Katch Up On: Design Standards that can Increase Your User Engagement

Design sherpa will lead to higher consumer engagement

Engagements are the main measure of our success at Katch. The more engagements we can drive, the more money we should in theory obtain. But how do we magically make people click or call or fill out forms? We have to persuade, convince, and nudge. Sometimes, I think we have to act like Sherpas and lead our potential customers through the mountains of online advertising to find the advertiser they need.

But what makes certain sites see better consumer engagement than others? Why do some Sherpas lead more users to the top of the mountain than others?

Sadly, there is no standard that will truly work across user, time, particular media, or brand. For example, let’s look at the color red. Usually designers avoid the color for call to actions (CTAs) because studies have shown that users see red and then stop -like a traffic sign. But another commonality about CTA buttons is that they match a company’s brand. So what do red companies do? And what about color blind users? Many cannot tell the difference between red and green. There are so many factors to consider with each detail of your site or ad, there is no perfect rule to go by; you will just have to test what works best for your site.

But with that said, here are a few tests that we’ve found high success with that you can run on your page or widget with confidence:

1) Prioritize everything on your page

  • Decide what is most important, and second and third most important. Quite often if everything has the same amount of importance, people will get confused and drop off
  • You can increase importance to an object by making it bigger, adding white space around it, or giving it a different color or style from everything else on the page
  • Make less important objects smaller and use a less contrasting color to the background. For example, use grey text on a white background, or light blue text on a darker blue background.

2) Remove distractions

  • If you are building a site for user exploration, put as many links as you can onto your site. If you want a user to make a specific engagement, remove as much as you can except for that engagement, including the header and footer navigation
  • If a widget, a paragraph of text, a testimonial, a badge, or whatever else does not serve to propel a user to engage, remove it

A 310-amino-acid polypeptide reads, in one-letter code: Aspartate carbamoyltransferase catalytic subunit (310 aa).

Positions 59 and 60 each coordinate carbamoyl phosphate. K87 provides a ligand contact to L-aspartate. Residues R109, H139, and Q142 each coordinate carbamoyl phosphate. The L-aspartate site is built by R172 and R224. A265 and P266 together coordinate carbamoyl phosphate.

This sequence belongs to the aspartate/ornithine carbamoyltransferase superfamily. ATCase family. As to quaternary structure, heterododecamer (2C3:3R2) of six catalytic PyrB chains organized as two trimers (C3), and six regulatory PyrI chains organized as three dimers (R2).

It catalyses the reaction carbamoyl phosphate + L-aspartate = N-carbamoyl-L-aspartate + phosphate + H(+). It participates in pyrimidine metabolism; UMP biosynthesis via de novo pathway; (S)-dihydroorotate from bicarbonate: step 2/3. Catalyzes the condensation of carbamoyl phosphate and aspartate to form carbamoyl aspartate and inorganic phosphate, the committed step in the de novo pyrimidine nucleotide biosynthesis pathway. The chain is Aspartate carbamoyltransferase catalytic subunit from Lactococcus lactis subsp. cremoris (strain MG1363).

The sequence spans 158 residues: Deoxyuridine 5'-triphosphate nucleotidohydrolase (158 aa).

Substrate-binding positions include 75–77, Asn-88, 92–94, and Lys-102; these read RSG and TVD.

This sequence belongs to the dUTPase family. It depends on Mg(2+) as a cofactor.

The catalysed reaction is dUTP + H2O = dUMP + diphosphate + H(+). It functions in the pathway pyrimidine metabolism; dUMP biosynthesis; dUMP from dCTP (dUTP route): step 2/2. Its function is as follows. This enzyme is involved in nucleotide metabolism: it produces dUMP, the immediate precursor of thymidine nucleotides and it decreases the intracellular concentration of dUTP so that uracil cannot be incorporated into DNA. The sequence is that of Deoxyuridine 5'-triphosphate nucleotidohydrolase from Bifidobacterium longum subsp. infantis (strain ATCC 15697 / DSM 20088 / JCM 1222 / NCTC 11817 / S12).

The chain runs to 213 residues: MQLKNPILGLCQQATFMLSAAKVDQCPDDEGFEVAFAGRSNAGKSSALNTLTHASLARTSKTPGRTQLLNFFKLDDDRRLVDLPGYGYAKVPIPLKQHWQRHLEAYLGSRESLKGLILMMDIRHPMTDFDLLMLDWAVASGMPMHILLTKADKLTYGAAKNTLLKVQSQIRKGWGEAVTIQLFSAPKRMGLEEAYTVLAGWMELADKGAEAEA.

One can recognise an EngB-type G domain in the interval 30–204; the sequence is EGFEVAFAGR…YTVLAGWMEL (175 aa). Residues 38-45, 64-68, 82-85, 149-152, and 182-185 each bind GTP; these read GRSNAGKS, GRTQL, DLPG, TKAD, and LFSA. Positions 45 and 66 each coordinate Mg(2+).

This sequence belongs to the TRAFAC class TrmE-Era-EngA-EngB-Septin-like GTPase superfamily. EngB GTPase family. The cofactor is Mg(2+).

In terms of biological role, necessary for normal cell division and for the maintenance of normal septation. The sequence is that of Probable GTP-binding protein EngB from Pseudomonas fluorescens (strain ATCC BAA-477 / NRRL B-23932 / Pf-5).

3) Shepherd the eye to your goal

  • It’s natural to follow a person’s line of sight, so make photos point to your engagement
  • Use arrows to point users to where they should start
  • Users read from left to right, so putting a form on the right hand side allows them to read why they should engage

4) Make your designs emotional

  • People react more when they feel for the action: have a photo of a cute dog or child, have a scary person, use an inspirational photo, etc.
  • Allow people to think their dreams can come true with what you are selling
  • Let them have fun when filling out your form with animations, jokes, illustrations, etc.

5) Give context to your button, ad, or form

  • It is common to hear that you need your CTAs above the fold. That means that a user should be able to see your button right at page load without having to scroll down the page. It does help to have your users immediately see what they are suppose to do on your page; however, it is more important to convince them to act in the first place. Add imagery, language, benefits, testimonials, etc. to give the user emotional and logical reasons why they should engage with you. That could mean that you have to put your CTA at the bottom of a long page. That could mean you put your CTA next to one quote at the top of the page.

6) Make CTAs actionable.

  • Use verbs in your titles and buttons
  • Explain what will happen when you click the button. Avoid using ‘Click here’ or ‘Submit.’ Instead, write ‘See Results,’ ‘Start Saving,’ ‘Get Matched,’ etc.

7) User Feedback

  • Continually congratulate users for doing things right. Give them a progress bar, green checkmarks, a funny animation, a gold star. People like rewards.
  • Gently correct them when they do something wrong